“You have two objects that are really close to each other and a third object that’s always really far away,” Stone says, “then you can write down a sort of pen-and-paper solution that takes the initial conditions and tells you what's happening in the future.”

While these can’t make *perfect* deterministic solutions, they’re good enough and extremely useful when NASA or other space agencies are planning deep space missions.

But when it comes to three-body problems that don’t exhibit any of these hierarchies (that is, all the bodies are relatively the same mass and are mutually attracted by gravity) then all bets are off. The arrival of artificial computers in the mid-20th century made approximations of these problems possible using a method known as “numerical integration,” but to this day, it’s impossible to create a deterministic solution to a general three-body problem.

**Life in a Three-Body Problem**

In Liu Cixin’s *Three-Body Problem*, the Trisolarans — called the San-Ti in Netflix’s adaptation — live on a planet caught in the cosmic unpredictability of a three-body problem, meaning Trisolaris (their homeworld) located in Alpha Centauri is continually subjected to the unpredictable nature of its three suns. This has led the alien race to adapt an extremophile survival strategy as the planet transitions between Chaotic Eras and Stable Eras.

“That description of periods of chaos and periods of stability is actually a really good description of the general, non-hierarchical three-body problem,” Stone says. “There are periods of intense chaos [until] one star gets shot out into a wide orbit and it’s sort of well-behaved — and it splits into two, two-body problems.”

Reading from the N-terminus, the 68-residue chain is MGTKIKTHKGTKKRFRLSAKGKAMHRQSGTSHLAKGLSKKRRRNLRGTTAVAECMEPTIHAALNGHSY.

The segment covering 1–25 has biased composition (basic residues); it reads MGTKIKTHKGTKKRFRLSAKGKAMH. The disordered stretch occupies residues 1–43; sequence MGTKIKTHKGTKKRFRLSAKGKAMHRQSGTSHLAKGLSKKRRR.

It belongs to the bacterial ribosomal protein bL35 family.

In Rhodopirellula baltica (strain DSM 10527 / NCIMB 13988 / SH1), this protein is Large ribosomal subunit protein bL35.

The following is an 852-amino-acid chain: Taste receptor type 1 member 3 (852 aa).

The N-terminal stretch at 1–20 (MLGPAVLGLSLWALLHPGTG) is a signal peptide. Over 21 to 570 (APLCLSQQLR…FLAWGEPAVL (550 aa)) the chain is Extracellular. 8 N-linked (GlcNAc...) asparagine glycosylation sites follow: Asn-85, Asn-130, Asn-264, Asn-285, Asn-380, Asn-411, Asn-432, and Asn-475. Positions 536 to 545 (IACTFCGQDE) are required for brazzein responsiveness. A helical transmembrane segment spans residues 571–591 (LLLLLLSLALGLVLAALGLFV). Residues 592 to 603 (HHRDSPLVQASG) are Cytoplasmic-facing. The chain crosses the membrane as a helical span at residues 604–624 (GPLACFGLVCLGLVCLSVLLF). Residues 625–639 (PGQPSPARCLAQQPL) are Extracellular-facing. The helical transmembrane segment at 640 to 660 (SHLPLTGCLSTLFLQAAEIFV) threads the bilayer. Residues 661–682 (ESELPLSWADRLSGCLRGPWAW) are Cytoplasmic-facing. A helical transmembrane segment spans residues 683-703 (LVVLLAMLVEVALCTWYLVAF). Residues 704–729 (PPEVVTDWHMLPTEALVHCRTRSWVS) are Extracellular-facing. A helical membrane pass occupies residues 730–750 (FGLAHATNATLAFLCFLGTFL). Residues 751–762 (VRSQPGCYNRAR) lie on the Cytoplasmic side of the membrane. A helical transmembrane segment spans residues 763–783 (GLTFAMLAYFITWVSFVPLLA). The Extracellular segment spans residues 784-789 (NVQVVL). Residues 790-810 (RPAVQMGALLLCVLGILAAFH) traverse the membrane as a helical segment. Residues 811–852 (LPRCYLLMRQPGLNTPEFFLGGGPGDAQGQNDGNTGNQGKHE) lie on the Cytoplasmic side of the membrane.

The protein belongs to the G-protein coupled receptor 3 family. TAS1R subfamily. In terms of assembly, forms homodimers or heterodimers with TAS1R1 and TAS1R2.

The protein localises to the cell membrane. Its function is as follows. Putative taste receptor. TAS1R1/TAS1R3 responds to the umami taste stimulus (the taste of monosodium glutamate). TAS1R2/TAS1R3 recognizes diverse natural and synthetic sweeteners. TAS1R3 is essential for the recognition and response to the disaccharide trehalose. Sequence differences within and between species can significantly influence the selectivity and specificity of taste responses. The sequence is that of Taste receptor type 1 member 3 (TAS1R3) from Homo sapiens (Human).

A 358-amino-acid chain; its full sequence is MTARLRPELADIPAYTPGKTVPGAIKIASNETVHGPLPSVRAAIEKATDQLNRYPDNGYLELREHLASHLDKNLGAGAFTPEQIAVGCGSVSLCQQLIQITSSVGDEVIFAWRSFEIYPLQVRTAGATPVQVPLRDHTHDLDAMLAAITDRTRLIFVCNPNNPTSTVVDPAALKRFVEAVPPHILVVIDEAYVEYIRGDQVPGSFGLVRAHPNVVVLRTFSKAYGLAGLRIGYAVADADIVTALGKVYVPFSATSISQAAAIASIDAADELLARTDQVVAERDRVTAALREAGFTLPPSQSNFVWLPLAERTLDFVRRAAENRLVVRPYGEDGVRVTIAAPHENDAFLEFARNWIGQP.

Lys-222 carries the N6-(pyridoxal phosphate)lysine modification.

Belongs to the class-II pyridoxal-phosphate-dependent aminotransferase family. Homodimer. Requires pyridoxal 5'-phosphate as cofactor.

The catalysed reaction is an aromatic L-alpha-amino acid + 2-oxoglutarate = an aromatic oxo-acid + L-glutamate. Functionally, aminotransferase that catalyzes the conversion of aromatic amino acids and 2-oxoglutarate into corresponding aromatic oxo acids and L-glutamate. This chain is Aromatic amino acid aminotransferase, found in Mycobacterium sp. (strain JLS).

But eventually, that far-flung star returns and the Chaotic Era resumes.

While this experience of punctuated equilibria on Trisolaris works scientifically, the very existence of the alien race on this world raises a few questions. Earth, for example, took 4.6 billion years for intelligent life to take form on its surface, but Stone says that the long-term survival of Trisolaris is likely impossible. That’s because most general three-body problems share an interesting characteristic: Eventually one of the three bodies gets ejected from the system, which usually creates a tightly bound, stable binary system in its wake. So three-body problems usually only stay in these chaotic states for a very short time (at least on universal timescales).

“Given enough time, [three-body problems] uniformly explore every possible state…and one state that is available is ejecting a star to infinity,” Stone says. “So eventually, after enough chaotic interactions, the system will stumble into a state where a star gets ejected.”

This doesn’t necessarily mean that it’s impossible for Trisolaris — and by extension their conquest-friendly inhabitants — to exist, but it requires a bit more science fiction to make it happen.

“Astrophysically, no — you couldn’t have that situation, but it is mathematically possible,” Stone says. “There is a way to arrange the three-body problem that’s infinitely fine-tuned, so you can get a stable orbit…but it would never happen in the universe. Theoretically, if the Trisolarans had very advanced technology, maybe they could put their stars into this super, fine-tuned orbit.”

Of course, if Trisolarans could pull off such an amazing feat of stellar engineering, they probably wouldn’t need to take over Earth in the first place. Sci-fi tends to enjoy its stories of interstellar conquests (see Dune, Star Wars, Star Trek, Battlestar Galactica, etc.), but if the past three centuries on Earth are any indication, a deep space epic about an advanced alien race actually *solving* the three-body problem…well, that would be quite the page-turner.